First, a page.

where ni is the maximum refractive index in region i, unless otherwise specified, and nc is the average refractive index of the outermost cladding region. As used herein, the relative refractive index is represented by Δ and its values are given in units of “%”, unless otherwise specified. In cases where the refractive index of a region is less than the average refractive index of the outermost cladding region, the relative index percent is negative and is referred to as having a depressed region or depressed index, and is calculated at the point at which the relative index is most negative unless otherwise specified. In cases where the refractive index of a region is greater than the average refractive index of the outermost cladding region, the relative index percent is positive and the region can be said to be raised or to have a positive index, and is calculated at the point at which the relative index is most positive unless otherwise specified.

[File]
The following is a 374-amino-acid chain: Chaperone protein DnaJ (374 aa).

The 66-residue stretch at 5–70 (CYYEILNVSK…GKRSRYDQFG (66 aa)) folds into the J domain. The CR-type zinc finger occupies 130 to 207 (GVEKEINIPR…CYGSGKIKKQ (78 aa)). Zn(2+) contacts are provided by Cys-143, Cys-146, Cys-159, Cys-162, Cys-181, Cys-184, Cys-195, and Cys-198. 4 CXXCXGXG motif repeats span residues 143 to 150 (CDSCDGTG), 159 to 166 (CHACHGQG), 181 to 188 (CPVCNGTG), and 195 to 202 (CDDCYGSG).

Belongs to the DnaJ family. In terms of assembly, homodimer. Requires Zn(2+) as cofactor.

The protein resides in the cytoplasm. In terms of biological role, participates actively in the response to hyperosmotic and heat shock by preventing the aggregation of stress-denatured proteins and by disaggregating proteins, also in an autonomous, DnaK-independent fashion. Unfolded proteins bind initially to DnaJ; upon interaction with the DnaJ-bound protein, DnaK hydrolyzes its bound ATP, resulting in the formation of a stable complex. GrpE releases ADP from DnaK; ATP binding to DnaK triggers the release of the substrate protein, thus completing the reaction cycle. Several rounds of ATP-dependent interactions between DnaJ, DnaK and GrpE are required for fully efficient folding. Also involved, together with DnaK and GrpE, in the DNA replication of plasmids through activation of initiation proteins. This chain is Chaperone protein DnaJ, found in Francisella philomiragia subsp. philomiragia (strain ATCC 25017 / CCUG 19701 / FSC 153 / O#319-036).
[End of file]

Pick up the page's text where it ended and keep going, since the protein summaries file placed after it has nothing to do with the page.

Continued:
An “updopant” is herein considered to be a dopant which has a propensity to raise the refractive index relative to pure undoped SiO2. A “downdopant” is herein considered to be a dopant which has a propensity to lower the refractive index relative to pure undoped SiO2. An updopant may be present in a region of an optical fiber having a negative relative refractive index when accompanied by one or more other dopants which are not updopants. Likewise, one or more other dopants which are not updopants may be present in a region of an optical fiber having a positive relative refractive index. A downdopant may be present in a region of an optical fiber having a positive relative refractive index when accompanied by one or more other dopants which are not downdopants. Likewise, one or more other dopants which are not downdopants may be present in a region of an optical fiber having a negative relative refractive index.